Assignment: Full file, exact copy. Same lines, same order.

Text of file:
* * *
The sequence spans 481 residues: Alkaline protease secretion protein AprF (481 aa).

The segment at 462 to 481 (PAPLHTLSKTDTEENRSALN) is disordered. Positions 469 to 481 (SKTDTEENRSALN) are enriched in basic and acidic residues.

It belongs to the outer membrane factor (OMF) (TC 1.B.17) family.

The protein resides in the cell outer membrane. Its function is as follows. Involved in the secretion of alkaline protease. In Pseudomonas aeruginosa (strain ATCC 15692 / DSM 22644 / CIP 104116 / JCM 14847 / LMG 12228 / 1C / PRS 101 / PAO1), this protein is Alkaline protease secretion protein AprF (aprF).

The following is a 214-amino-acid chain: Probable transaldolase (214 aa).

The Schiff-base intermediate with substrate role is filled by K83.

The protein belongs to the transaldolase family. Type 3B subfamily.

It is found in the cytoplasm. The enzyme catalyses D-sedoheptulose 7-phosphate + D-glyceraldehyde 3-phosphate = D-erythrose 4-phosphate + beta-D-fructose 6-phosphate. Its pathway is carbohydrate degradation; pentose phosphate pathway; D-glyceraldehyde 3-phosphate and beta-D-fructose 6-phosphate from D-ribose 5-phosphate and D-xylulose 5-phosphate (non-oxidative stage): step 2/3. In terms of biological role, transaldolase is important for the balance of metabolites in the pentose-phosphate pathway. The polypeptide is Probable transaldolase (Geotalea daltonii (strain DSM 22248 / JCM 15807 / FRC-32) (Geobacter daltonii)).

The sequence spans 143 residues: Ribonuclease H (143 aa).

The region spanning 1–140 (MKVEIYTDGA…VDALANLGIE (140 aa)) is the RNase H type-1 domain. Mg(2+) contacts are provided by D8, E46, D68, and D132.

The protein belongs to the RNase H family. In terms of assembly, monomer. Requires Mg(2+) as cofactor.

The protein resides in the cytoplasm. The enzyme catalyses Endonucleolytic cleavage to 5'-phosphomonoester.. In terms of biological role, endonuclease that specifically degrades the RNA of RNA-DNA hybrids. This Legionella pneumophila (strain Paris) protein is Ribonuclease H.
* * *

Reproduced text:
The sequence spans 481 residues: Alkaline protease secretion protein AprF (481 aa).

The segment at 462 to 481 (PAPLHTLSKTDTEENRSALN) is disordered. Positions 469 to 481 (SKTDTEENRSALN) are enriched in basic and acidic residues.

It belongs to the outer membrane factor (OMF) (TC 1.B.17) family.

The protein resides in the cell outer membrane. Its function is as follows. Involved in the secretion of alkaline protease. In Pseudomonas aeruginosa (strain ATCC 15692 / DSM 22644 / CIP 104116 / JCM 14847 / LMG 12228 / 1C / PRS 101 / PAO1), this protein is Alkaline protease secretion protein AprF (aprF).

The following is a 214-amino-acid chain: Probable transaldolase (214 aa).

The Schiff-base intermediate with substrate role is filled by K83.

The protein belongs to the transaldolase family. Type 3B subfamily.

It is found in the cytoplasm. The enzyme catalyses D-sedoheptulose 7-phosphate + D-glyceraldehyde 3-phosphate = D-erythrose 4-phosphate + beta-D-fructose 6-phosphate. Its pathway is carbohydrate degradation; pentose phosphate pathway; D-glyceraldehyde 3-phosphate and beta-D-fructose 6-phosphate from D-ribose 5-phosphate and D-xylulose 5-phosphate (non-oxidative stage): step 2/3. In terms of biological role, transaldolase is important for the balance of metabolites in the pentose-phosphate pathway. The polypeptide is Probable transaldolase (Geotalea daltonii (strain DSM 22248 / JCM 15807 / FRC-32) (Geobacter daltonii)).

The sequence spans 143 residues: Ribonuclease H (143 aa).

The region spanning 1–140 (MKVEIYTDGA…VDALANLGIE (140 aa)) is the RNase H type-1 domain. Mg(2+) contacts are provided by D8, E46, D68, and D132.

The protein belongs to the RNase H family. In terms of assembly, monomer. Requires Mg(2+) as cofactor.

The protein resides in the cytoplasm. The enzyme catalyses Endonucleolytic cleavage to 5'-phosphomonoester.. In terms of biological role, endonuclease that specifically degrades the RNA of RNA-DNA hybrids. This Legionella pneumophila (strain Paris) protein is Ribonuclease H.